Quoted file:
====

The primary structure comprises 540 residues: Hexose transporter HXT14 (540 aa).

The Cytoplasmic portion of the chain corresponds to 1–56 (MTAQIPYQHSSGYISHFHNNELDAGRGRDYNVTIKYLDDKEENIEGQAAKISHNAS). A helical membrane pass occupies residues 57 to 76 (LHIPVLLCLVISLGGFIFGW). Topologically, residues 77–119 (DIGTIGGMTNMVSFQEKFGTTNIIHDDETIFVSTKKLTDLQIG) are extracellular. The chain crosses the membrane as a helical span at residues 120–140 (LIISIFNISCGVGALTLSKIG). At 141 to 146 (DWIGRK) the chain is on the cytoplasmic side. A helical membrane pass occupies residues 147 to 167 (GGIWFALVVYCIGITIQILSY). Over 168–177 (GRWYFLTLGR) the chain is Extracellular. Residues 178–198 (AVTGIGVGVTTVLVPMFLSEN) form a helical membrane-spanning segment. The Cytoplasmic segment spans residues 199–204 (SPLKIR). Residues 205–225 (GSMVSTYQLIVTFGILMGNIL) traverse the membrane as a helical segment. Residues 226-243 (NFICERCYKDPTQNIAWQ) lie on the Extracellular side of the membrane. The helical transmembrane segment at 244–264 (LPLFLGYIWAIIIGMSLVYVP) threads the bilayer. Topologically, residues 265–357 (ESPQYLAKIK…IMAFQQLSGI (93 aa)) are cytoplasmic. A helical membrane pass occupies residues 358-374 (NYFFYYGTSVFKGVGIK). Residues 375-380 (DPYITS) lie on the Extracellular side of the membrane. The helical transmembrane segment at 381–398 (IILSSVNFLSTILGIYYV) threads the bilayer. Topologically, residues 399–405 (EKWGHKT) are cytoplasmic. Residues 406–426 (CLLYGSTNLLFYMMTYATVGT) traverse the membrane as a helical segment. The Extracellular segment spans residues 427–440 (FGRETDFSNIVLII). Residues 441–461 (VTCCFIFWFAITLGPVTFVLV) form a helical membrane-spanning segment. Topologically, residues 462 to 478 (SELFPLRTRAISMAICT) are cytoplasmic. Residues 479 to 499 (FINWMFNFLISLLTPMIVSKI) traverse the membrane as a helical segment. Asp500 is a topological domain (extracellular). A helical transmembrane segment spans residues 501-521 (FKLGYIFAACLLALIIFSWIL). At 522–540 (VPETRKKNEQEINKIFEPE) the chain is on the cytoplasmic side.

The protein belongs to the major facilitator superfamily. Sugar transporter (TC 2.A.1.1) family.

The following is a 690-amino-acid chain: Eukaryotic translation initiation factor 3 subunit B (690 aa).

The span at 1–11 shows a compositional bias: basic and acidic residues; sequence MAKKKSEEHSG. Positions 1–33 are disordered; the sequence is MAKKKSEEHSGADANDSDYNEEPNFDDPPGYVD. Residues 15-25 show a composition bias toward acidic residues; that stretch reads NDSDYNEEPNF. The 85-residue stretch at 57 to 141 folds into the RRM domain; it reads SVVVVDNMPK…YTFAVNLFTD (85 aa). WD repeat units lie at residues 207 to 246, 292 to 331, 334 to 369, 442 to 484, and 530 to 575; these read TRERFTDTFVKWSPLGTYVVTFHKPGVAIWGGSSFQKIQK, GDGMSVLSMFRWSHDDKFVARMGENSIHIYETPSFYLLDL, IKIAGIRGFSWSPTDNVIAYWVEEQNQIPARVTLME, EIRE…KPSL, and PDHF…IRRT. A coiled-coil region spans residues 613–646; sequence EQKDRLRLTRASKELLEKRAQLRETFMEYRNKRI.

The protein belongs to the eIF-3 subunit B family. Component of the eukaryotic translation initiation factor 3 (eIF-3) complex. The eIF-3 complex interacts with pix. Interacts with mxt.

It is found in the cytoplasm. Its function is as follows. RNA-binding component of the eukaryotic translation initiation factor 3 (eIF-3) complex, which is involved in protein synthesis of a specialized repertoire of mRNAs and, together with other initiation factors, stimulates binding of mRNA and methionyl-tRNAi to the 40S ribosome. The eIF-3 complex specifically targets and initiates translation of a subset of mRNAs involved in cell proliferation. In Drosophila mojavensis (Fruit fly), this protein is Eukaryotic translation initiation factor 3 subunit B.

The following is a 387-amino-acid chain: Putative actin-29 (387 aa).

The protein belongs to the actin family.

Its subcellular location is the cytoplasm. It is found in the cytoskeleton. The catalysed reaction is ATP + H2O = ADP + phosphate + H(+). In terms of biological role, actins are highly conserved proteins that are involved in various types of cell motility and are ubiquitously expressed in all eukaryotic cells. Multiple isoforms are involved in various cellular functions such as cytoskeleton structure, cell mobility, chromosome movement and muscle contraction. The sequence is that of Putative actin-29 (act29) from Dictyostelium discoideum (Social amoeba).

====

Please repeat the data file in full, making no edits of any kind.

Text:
The primary structure comprises 540 residues: Hexose transporter HXT14 (540 aa).

The Cytoplasmic portion of the chain corresponds to 1–56 (MTAQIPYQHSSGYISHFHNNELDAGRGRDYNVTIKYLDDKEENIEGQAAKISHNAS). A helical membrane pass occupies residues 57 to 76 (LHIPVLLCLVISLGGFIFGW). Topologically, residues 77–119 (DIGTIGGMTNMVSFQEKFGTTNIIHDDETIFVSTKKLTDLQIG) are extracellular. The chain crosses the membrane as a helical span at residues 120–140 (LIISIFNISCGVGALTLSKIG). At 141 to 146 (DWIGRK) the chain is on the cytoplasmic side. A helical membrane pass occupies residues 147 to 167 (GGIWFALVVYCIGITIQILSY). Over 168–177 (GRWYFLTLGR) the chain is Extracellular. Residues 178–198 (AVTGIGVGVTTVLVPMFLSEN) form a helical membrane-spanning segment. The Cytoplasmic segment spans residues 199–204 (SPLKIR). Residues 205–225 (GSMVSTYQLIVTFGILMGNIL) traverse the membrane as a helical segment. Residues 226-243 (NFICERCYKDPTQNIAWQ) lie on the Extracellular side of the membrane. The helical transmembrane segment at 244–264 (LPLFLGYIWAIIIGMSLVYVP) threads the bilayer. Topologically, residues 265–357 (ESPQYLAKIK…IMAFQQLSGI (93 aa)) are cytoplasmic. A helical membrane pass occupies residues 358-374 (NYFFYYGTSVFKGVGIK). Residues 375-380 (DPYITS) lie on the Extracellular side of the membrane. The helical transmembrane segment at 381–398 (IILSSVNFLSTILGIYYV) threads the bilayer. Topologically, residues 399–405 (EKWGHKT) are cytoplasmic. Residues 406–426 (CLLYGSTNLLFYMMTYATVGT) traverse the membrane as a helical segment. The Extracellular segment spans residues 427–440 (FGRETDFSNIVLII). Residues 441–461 (VTCCFIFWFAITLGPVTFVLV) form a helical membrane-spanning segment. Topologically, residues 462 to 478 (SELFPLRTRAISMAICT) are cytoplasmic. Residues 479 to 499 (FINWMFNFLISLLTPMIVSKI) traverse the membrane as a helical segment. Asp500 is a topological domain (extracellular). A helical transmembrane segment spans residues 501-521 (FKLGYIFAACLLALIIFSWIL). At 522–540 (VPETRKKNEQEINKIFEPE) the chain is on the cytoplasmic side.

The protein belongs to the major facilitator superfamily. Sugar transporter (TC 2.A.1.1) family.

The following is a 690-amino-acid chain: Eukaryotic translation initiation factor 3 subunit B (690 aa).

The span at 1–11 shows a compositional bias: basic and acidic residues; sequence MAKKKSEEHSG. Positions 1–33 are disordered; the sequence is MAKKKSEEHSGADANDSDYNEEPNFDDPPGYVD. Residues 15-25 show a composition bias toward acidic residues; that stretch reads NDSDYNEEPNF. The 85-residue stretch at 57 to 141 folds into the RRM domain; it reads SVVVVDNMPK…YTFAVNLFTD (85 aa). WD repeat units lie at residues 207 to 246, 292 to 331, 334 to 369, 442 to 484, and 530 to 575; these read TRERFTDTFVKWSPLGTYVVTFHKPGVAIWGGSSFQKIQK, GDGMSVLSMFRWSHDDKFVARMGENSIHIYETPSFYLLDL, IKIAGIRGFSWSPTDNVIAYWVEEQNQIPARVTLME, EIRE…KPSL, and PDHF…IRRT. A coiled-coil region spans residues 613–646; sequence EQKDRLRLTRASKELLEKRAQLRETFMEYRNKRI.

The protein belongs to the eIF-3 subunit B family. Component of the eukaryotic translation initiation factor 3 (eIF-3) complex. The eIF-3 complex interacts with pix. Interacts with mxt.

It is found in the cytoplasm. Its function is as follows. RNA-binding component of the eukaryotic translation initiation factor 3 (eIF-3) complex, which is involved in protein synthesis of a specialized repertoire of mRNAs and, together with other initiation factors, stimulates binding of mRNA and methionyl-tRNAi to the 40S ribosome. The eIF-3 complex specifically targets and initiates translation of a subset of mRNAs involved in cell proliferation. In Drosophila mojavensis (Fruit fly), this protein is Eukaryotic translation initiation factor 3 subunit B.

The following is a 387-amino-acid chain: Putative actin-29 (387 aa).

The protein belongs to the actin family.

Its subcellular location is the cytoplasm. It is found in the cytoskeleton. The catalysed reaction is ATP + H2O = ADP + phosphate + H(+). In terms of biological role, actins are highly conserved proteins that are involved in various types of cell motility and are ubiquitously expressed in all eukaryotic cells. Multiple isoforms are involved in various cellular functions such as cytoskeleton structure, cell mobility, chromosome movement and muscle contraction. The sequence is that of Putative actin-29 (act29) from Dictyostelium discoideum (Social amoeba).